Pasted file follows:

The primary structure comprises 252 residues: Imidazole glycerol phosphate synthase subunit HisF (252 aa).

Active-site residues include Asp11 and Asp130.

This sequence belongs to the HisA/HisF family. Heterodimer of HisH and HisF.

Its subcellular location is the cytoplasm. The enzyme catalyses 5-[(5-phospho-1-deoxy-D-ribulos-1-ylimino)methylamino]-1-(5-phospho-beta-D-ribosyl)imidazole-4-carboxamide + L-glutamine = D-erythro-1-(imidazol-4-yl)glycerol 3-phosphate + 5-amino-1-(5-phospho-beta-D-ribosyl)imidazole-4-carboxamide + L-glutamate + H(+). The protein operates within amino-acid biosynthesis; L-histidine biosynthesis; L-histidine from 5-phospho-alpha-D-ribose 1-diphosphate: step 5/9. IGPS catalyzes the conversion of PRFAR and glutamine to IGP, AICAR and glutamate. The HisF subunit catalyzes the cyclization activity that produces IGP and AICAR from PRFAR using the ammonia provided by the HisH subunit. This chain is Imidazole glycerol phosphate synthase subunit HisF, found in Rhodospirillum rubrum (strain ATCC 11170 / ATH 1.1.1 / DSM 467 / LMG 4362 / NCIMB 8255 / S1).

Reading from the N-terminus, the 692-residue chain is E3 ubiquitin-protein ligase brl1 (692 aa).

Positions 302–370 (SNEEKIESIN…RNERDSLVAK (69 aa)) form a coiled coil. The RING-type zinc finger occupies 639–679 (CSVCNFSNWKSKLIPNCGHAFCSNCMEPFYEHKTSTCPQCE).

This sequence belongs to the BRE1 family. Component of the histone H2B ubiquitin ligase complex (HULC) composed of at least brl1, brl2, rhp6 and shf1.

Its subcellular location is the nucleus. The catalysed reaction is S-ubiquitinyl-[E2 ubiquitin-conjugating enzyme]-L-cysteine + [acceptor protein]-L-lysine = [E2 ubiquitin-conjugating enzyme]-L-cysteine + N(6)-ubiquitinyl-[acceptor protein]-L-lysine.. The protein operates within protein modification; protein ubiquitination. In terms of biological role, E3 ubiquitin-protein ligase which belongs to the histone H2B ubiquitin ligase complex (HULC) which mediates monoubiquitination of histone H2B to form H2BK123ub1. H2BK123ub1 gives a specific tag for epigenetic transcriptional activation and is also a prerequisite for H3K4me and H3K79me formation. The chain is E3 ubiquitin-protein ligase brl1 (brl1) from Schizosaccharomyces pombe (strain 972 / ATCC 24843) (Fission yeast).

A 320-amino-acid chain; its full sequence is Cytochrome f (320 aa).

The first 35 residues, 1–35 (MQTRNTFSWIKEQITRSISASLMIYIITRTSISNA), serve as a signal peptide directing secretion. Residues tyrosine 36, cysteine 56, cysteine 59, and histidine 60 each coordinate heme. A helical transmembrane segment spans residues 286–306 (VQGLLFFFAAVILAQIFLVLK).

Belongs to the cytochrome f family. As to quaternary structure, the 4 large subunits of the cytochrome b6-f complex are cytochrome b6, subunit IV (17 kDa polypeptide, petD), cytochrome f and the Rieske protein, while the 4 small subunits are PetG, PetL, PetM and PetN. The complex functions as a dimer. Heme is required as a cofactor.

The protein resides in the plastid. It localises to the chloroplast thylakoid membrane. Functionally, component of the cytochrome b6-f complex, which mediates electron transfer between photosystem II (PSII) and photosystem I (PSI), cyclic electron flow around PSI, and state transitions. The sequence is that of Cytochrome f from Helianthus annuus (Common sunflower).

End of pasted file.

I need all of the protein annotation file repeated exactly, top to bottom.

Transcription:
The primary structure comprises 252 residues: Imidazole glycerol phosphate synthase subunit HisF (252 aa).

Active-site residues include Asp11 and Asp130.

This sequence belongs to the HisA/HisF family. Heterodimer of HisH and HisF.

Its subcellular location is the cytoplasm. The enzyme catalyses 5-[(5-phospho-1-deoxy-D-ribulos-1-ylimino)methylamino]-1-(5-phospho-beta-D-ribosyl)imidazole-4-carboxamide + L-glutamine = D-erythro-1-(imidazol-4-yl)glycerol 3-phosphate + 5-amino-1-(5-phospho-beta-D-ribosyl)imidazole-4-carboxamide + L-glutamate + H(+). The protein operates within amino-acid biosynthesis; L-histidine biosynthesis; L-histidine from 5-phospho-alpha-D-ribose 1-diphosphate: step 5/9. IGPS catalyzes the conversion of PRFAR and glutamine to IGP, AICAR and glutamate. The HisF subunit catalyzes the cyclization activity that produces IGP and AICAR from PRFAR using the ammonia provided by the HisH subunit. This chain is Imidazole glycerol phosphate synthase subunit HisF, found in Rhodospirillum rubrum (strain ATCC 11170 / ATH 1.1.1 / DSM 467 / LMG 4362 / NCIMB 8255 / S1).

Reading from the N-terminus, the 692-residue chain is E3 ubiquitin-protein ligase brl1 (692 aa).

Positions 302–370 (SNEEKIESIN…RNERDSLVAK (69 aa)) form a coiled coil. The RING-type zinc finger occupies 639–679 (CSVCNFSNWKSKLIPNCGHAFCSNCMEPFYEHKTSTCPQCE).

This sequence belongs to the BRE1 family. Component of the histone H2B ubiquitin ligase complex (HULC) composed of at least brl1, brl2, rhp6 and shf1.

Its subcellular location is the nucleus. The catalysed reaction is S-ubiquitinyl-[E2 ubiquitin-conjugating enzyme]-L-cysteine + [acceptor protein]-L-lysine = [E2 ubiquitin-conjugating enzyme]-L-cysteine + N(6)-ubiquitinyl-[acceptor protein]-L-lysine.. The protein operates within protein modification; protein ubiquitination. In terms of biological role, E3 ubiquitin-protein ligase which belongs to the histone H2B ubiquitin ligase complex (HULC) which mediates monoubiquitination of histone H2B to form H2BK123ub1. H2BK123ub1 gives a specific tag for epigenetic transcriptional activation and is also a prerequisite for H3K4me and H3K79me formation. The chain is E3 ubiquitin-protein ligase brl1 (brl1) from Schizosaccharomyces pombe (strain 972 / ATCC 24843) (Fission yeast).

A 320-amino-acid chain; its full sequence is Cytochrome f (320 aa).

The first 35 residues, 1–35 (MQTRNTFSWIKEQITRSISASLMIYIITRTSISNA), serve as a signal peptide directing secretion. Residues tyrosine 36, cysteine 56, cysteine 59, and histidine 60 each coordinate heme. A helical transmembrane segment spans residues 286–306 (VQGLLFFFAAVILAQIFLVLK).

Belongs to the cytochrome f family. As to quaternary structure, the 4 large subunits of the cytochrome b6-f complex are cytochrome b6, subunit IV (17 kDa polypeptide, petD), cytochrome f and the Rieske protein, while the 4 small subunits are PetG, PetL, PetM and PetN. The complex functions as a dimer. Heme is required as a cofactor.

The protein resides in the plastid. It localises to the chloroplast thylakoid membrane. Functionally, component of the cytochrome b6-f complex, which mediates electron transfer between photosystem II (PSII) and photosystem I (PSI), cyclic electron flow around PSI, and state transitions. The sequence is that of Cytochrome f from Helianthus annuus (Common sunflower).